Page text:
This is a guest post by Peter G. Walen.
The software your company makes and possibly uses, is different from all other software. You have built a custom solution for how your company works and operates. Your software is unlike any other. Unfortunately, your test problems are not unique.
This is particularly true when it comes to payment system test management. It goes beyond defining test cases and loading them into Jira or MS ADO or any other tool. IT requires a slight difference in thinking that is focused on risk and exposure to risk that many organizations simply don’t consider.
Even if your software is using a third-party provider to handle payments, you must approach this as it is your company that is on the line. If there are problems impacting your customers, they won’t care if the problem was with a third party or not. If there is a breach or leak of cards or transaction data, it will be your company making the news.
Test management starts with doing a careful review and analysis of the business problem to be solved and how the requirements express those needs. We need to understand what the intent of the project or change is. We need to close gaps in our business case. This will help close gaps in expectations and defined requirements.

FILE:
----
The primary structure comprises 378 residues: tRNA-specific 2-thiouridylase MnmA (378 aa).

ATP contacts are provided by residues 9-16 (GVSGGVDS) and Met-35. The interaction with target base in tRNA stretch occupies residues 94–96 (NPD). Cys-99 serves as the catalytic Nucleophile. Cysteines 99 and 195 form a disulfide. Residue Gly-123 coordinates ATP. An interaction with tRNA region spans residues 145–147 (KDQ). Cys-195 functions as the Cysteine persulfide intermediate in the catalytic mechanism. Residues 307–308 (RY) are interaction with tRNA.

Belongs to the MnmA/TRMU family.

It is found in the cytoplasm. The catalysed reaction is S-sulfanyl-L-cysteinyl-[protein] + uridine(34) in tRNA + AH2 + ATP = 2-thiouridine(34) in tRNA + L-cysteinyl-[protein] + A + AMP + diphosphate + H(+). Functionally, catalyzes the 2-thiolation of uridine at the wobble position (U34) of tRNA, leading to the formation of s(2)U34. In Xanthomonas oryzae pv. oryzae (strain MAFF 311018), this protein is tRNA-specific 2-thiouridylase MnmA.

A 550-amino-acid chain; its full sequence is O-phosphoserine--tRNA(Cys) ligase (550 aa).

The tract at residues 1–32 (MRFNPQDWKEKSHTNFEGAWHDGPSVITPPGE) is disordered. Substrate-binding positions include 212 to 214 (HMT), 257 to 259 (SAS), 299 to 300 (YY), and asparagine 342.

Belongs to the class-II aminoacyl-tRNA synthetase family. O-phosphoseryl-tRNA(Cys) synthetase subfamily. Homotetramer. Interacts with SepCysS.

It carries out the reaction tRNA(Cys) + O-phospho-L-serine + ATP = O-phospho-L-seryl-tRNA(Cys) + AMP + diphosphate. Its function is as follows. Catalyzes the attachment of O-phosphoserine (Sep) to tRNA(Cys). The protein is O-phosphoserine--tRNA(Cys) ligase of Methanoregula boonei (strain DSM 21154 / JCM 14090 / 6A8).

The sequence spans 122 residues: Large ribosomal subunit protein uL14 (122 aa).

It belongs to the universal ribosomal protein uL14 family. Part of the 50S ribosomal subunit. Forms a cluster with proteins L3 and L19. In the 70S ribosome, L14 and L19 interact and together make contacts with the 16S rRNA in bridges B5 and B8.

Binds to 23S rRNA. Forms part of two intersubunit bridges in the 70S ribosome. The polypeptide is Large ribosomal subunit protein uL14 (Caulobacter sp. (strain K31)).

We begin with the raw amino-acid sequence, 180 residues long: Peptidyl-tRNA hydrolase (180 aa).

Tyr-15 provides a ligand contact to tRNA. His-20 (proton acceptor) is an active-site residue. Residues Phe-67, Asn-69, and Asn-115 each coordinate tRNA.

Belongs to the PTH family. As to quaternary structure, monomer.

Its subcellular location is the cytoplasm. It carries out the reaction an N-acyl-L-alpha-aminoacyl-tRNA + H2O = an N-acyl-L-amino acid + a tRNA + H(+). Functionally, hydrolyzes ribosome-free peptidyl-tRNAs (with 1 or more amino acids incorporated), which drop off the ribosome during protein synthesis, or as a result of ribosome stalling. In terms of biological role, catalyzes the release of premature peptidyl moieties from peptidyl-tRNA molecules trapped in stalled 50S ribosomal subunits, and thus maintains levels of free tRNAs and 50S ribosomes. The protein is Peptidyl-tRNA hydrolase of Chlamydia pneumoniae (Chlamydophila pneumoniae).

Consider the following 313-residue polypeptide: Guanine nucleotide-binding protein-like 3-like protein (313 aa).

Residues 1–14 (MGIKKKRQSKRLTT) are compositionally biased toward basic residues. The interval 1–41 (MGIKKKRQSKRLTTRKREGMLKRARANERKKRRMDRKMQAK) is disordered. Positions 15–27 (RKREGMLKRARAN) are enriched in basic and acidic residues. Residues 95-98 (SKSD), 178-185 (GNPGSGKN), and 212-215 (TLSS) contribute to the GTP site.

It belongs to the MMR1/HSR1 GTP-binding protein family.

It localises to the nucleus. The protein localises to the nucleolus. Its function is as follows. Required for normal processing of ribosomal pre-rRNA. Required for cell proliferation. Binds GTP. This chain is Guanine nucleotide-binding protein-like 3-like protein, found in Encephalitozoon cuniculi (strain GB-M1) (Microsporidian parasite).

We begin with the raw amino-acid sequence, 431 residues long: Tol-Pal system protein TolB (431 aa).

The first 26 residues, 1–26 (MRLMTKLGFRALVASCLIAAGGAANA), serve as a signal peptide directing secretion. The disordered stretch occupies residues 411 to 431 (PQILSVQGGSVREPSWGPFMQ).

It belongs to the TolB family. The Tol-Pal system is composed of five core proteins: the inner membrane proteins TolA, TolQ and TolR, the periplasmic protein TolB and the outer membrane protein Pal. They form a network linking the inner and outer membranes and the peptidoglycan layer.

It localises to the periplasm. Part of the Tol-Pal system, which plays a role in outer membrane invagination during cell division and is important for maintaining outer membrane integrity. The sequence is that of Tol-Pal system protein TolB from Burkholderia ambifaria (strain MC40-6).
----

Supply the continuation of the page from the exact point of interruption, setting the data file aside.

There are always gaps. There are always presumptions that everyone understands what the needs are or how the current system works. Sometimes, these gaps will not be identified until late in development. Once in a while, they get found after the software is deployed and in use.
A patch might help close this in most situations. In payment systems, the gaps are often only found when there is a breach. By then it is too late. We need to identify gaps and risks throughout the cycle.
I remember one instance when I worked with payment card processing software where we found a gap in testing, a week before the scheduled deployment and delivery date. This resulted in a complete revision of how my team did the test design. We changed everything.
From that point on, test design was done before software design. We tested the requirements by building decision trees and mind maps where we identified holes in the system. These holes went back to the Business Analysts with an explanation of what we found and a request for clarification.
It did not make the test team popular with the sales team for a time. What they quickly realized was that subsequent projects were ready for delivery sooner because any possible design problems had been accounted for before “design” began.
The problem is often a presumption that things will simply work. It is human nature, I suspect, to believe that a good development team, or test team, will always work without errors or problems. The gap between needs and requirements is only one aspect.
In payment systems, the challenge is to know what gaps to look for. Managing the Process around testing is related to managing test case design and development. When money is involved, the need to test rigorously seems obvious. Accounts need to balance and transactions all need to be accounted for.
The more obscure questions come from the form of a payment system being exercised. Are you developing for an online retailer? What about a mixed online and brick-and-mortar store? Do they need to handle the same payment methods? Are some methods accepted one way and not the other? What about capacity? Do they limit the cards or payment methods for some transactions and not others?